Five rockets fired on Kabul’s airport late Sunday; US C-RAM missile defense system intercepts

Five rockets were fired late Sunday toward Hamid Karzai International Airport in Kabul, Afghanistan, and were intercepted by a U.S. anti-missile system.

With two days remaining before President Biden’s arbitrary deadline for the U.S. military to be out of the Central Asian country, just hours after a vehicle reportedly carrying suicide bombers heading toward the airport was blown up, a rocket attack was launched. The rockets were reportedly mounted on the back of a vehicle.

Clearly, warnings issued by President Joe Biden against those looking to cause additional harm after Thursday’s bombings that killed 13 U.S. servicemembers are having little impact on those intent on doing the U.S. harm.

A U.S. defense official told Fox News’ Jennifer Griffin that the attack was intercepted by the U.S.’s C-RAM missile defense system. The official said there were no reported casualties.

White House press secretary Jen Psaki released a statement, saying Biden has been briefed on the latest attack by top aides.

“National Security Adviser Jake Sullivan and Chief of Staff Ron Klain have briefed the President on the rocket attack at Hamid Karzai International Airport. The President was informed that operations continue uninterrupted at HKIA, and has reconfirmed his order that commanders redouble their efforts to prioritize doing whatever is necessary to protect our forces on the ground,” the statement said.

There was video footage purportedly of the rocket strikes making the rounds online:

Earlier in the day, a U.S. drone strike blew up a vehicle that was said to be carrying “multiple suicide bombers” from Afghanistan’s Islamic State affiliate, who were on their way toward Kabul’s airport.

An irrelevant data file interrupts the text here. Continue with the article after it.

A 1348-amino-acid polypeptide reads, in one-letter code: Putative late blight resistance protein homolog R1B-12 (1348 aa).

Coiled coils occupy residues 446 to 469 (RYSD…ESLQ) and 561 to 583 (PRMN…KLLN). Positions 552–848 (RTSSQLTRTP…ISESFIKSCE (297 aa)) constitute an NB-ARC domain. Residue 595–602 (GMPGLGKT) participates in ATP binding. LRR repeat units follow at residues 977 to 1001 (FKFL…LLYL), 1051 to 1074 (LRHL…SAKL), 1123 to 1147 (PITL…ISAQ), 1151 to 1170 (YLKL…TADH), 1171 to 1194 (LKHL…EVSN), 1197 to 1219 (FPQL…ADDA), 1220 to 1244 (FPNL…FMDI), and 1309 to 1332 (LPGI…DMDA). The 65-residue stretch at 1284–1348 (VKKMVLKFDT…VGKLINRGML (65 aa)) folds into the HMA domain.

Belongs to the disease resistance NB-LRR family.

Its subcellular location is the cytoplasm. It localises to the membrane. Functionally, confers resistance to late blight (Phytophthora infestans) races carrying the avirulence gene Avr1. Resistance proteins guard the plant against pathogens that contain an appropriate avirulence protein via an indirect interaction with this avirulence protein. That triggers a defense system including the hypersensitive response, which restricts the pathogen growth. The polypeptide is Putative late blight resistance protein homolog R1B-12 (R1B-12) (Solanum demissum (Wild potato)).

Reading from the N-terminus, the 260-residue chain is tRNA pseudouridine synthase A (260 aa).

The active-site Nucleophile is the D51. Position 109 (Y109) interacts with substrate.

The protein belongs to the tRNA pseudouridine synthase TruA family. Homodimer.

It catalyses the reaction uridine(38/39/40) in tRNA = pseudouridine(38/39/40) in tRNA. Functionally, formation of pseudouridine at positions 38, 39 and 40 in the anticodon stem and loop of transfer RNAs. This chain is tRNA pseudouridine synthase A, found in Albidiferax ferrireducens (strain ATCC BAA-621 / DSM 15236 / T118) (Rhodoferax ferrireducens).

U.S. officials told Reuters on condition of anonymity that the terrorist suspects in the vehicle were with ISIS-K, the group that claimed responsibility for Thursday’s deadly attack that also killed 169 Afghan civilians.

There were initial reports that a child was killed in that strike, and subsequent reports that nine members of an Afghan family were killed, including 6 children.

A spokesperson for US Central Command referenced secondary explosions after the  strike, saying “powerful subsequent explosions resulting from the destruction of the vehicle, indicating a large amount of explosive material inside that may have caused additional casualties,” according to CNN.

“We are aware of reports of civilian casualties following our strike on a vehicle in Kabul today,” Capt. Bill Urban, spokesperson for US Central Command, said in a statement. “We would be deeply saddened by any potential loss of innocent life.”

CBS News investigative reporter Catherine Herridge tweeted the following statement from a U.S. military official: “We are confident we hit the target we were aiming for. Initial reports indicate there were no civilian  casualties caused by our air strike. Significant secondary explosions from vehicle indicated the presence of a substantial amount of explosive material.”

Meanwhile, the Taliban condemned the drone strike, saying the United States had violated Afghanistan’s sovereignty.

Spokesman Bilal Kareemi told CNN that it was “not right to conduct operations on others’ soil” and that the Taliban should have been informed of the strike.

“Whenever the US conducts such operations, we condemn them,” Kareemi said.

The State Department has acknowledged that there are around 300 Americans still in Kabul and with Tuesday’s deadline almost here, it’s almost certain that some will be left behind and that the Biden administration is relying on the Taliban to allow them to leave on their own.

“The U.S. State Department released a statement signed by around 100 countries, as well as NATO and the European Union, saying they had received ‘assurances’ from the Taliban that people with travel documents would still be able to leave the country. The Taliban have said they will allow normal travel after the U.S. withdrawal is completed on Tuesday and they assume control of the airport,” Fox News reported.

Tom Tillison

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